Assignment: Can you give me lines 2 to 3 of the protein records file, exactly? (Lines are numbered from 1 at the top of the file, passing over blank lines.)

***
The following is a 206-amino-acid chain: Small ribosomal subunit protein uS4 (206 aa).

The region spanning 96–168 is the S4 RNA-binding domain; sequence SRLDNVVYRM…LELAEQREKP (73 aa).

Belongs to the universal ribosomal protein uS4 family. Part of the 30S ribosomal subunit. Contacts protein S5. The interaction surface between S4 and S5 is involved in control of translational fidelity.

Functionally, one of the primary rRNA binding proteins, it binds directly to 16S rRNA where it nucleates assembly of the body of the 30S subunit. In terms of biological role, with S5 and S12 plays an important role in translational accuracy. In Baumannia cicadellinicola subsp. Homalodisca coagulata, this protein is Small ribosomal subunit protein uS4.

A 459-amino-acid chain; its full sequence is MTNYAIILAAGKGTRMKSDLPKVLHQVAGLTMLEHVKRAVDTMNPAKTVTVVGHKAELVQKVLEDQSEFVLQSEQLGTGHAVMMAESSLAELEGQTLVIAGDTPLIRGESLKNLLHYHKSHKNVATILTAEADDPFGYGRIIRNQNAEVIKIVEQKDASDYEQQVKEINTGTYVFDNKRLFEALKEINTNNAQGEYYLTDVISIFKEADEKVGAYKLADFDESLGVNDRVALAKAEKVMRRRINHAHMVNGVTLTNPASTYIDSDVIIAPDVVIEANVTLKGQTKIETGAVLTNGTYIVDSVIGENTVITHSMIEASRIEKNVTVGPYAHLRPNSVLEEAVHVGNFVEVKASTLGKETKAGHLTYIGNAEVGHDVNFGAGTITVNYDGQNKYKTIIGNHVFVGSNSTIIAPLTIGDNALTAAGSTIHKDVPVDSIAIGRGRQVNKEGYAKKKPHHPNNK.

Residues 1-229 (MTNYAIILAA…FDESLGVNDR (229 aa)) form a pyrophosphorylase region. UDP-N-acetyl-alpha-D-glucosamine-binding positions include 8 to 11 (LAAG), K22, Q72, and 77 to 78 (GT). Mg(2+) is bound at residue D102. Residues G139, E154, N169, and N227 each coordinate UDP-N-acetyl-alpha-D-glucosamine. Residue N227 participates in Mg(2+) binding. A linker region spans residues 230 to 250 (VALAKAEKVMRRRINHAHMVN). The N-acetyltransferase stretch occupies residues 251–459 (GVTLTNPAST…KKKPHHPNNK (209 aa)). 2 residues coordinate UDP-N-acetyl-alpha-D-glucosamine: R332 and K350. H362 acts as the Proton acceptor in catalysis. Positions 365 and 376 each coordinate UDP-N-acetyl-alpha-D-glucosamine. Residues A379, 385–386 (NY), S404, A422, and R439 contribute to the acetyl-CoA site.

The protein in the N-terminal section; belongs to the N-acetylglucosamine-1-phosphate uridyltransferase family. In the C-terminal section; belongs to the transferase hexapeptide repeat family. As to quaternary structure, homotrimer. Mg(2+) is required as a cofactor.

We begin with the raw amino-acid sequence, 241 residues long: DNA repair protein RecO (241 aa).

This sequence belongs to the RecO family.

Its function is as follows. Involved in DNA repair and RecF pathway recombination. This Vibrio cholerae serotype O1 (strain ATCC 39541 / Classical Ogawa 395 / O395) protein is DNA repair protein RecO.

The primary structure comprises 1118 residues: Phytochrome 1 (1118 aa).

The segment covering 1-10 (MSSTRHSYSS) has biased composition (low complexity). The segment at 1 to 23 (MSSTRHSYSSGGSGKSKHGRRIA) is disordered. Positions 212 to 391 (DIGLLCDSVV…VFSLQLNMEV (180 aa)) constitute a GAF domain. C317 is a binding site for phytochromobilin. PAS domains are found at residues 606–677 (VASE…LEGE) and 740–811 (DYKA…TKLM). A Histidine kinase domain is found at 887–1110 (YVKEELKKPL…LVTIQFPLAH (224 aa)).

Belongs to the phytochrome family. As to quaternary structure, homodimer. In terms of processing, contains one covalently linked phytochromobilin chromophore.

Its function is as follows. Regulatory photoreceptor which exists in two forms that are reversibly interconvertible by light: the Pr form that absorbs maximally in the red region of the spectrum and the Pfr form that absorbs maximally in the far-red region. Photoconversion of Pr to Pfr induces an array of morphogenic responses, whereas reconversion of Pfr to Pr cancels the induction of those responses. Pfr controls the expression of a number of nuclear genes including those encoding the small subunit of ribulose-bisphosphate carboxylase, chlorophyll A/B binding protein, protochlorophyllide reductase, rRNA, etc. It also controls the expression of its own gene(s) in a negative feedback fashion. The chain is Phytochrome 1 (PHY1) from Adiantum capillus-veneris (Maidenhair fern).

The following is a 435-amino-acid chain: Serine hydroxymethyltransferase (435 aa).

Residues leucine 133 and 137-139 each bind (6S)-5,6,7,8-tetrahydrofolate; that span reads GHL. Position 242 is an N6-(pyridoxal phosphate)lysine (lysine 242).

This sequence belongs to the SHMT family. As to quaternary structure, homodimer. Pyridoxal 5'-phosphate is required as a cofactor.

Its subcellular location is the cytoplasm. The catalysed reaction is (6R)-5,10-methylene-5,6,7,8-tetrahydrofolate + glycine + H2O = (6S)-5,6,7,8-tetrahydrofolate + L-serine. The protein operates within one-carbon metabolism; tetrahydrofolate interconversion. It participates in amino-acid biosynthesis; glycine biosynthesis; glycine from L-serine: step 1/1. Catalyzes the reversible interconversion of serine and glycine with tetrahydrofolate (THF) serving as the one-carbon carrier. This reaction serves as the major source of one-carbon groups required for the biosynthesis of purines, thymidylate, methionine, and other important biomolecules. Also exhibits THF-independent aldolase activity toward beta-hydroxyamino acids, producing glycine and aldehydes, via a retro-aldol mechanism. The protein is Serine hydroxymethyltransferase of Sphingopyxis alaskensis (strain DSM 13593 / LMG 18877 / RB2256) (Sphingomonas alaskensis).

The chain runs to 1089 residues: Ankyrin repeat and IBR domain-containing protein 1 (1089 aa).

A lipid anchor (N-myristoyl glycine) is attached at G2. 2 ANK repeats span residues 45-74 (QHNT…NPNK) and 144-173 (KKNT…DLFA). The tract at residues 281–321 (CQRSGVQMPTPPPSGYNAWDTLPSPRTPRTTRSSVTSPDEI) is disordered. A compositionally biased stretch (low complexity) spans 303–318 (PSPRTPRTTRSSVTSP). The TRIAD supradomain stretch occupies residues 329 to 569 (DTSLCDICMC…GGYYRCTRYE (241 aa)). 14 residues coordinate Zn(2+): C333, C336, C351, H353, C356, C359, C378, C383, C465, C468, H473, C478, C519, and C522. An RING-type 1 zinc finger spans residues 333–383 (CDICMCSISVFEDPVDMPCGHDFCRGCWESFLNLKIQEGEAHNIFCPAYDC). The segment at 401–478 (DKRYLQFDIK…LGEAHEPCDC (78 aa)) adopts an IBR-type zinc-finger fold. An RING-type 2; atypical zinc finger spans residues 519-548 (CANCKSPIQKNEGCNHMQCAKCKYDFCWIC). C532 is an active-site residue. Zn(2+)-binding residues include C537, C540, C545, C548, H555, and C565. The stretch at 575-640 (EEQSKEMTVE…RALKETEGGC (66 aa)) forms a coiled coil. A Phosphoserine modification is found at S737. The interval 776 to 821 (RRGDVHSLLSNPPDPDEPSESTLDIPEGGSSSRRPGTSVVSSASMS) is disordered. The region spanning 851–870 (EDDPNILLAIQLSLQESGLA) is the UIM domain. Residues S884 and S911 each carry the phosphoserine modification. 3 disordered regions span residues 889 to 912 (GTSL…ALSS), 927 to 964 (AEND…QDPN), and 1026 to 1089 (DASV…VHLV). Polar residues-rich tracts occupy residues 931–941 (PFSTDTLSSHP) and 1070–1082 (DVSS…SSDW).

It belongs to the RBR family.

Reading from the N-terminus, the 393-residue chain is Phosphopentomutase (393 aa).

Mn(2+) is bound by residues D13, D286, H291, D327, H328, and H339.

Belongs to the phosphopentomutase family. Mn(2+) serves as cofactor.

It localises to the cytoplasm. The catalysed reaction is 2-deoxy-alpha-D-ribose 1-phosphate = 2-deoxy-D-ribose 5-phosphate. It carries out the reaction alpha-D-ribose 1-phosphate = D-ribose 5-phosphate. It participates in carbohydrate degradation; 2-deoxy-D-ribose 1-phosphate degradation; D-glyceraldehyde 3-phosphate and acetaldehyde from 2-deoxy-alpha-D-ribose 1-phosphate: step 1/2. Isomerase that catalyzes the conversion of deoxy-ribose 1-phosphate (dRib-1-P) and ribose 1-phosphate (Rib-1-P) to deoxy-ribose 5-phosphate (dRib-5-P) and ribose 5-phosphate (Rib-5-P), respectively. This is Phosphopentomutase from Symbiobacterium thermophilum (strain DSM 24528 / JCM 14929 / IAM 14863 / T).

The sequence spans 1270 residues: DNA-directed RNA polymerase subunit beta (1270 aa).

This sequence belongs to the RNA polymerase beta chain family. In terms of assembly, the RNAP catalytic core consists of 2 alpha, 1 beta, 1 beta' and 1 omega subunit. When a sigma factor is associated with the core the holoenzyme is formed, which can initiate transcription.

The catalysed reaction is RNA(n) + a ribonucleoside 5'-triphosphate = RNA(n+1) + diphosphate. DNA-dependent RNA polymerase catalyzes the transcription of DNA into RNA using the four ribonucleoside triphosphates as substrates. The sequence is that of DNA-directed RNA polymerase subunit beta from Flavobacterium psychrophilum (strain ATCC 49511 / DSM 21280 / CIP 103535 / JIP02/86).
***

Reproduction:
The region spanning 96–168 is the S4 RNA-binding domain; sequence SRLDNVVYRM…LELAEQREKP (73 aa).

Belongs to the universal ribosomal protein uS4 family. Part of the 30S ribosomal subunit. Contacts protein S5. The interaction surface between S4 and S5 is involved in control of translational fidelity.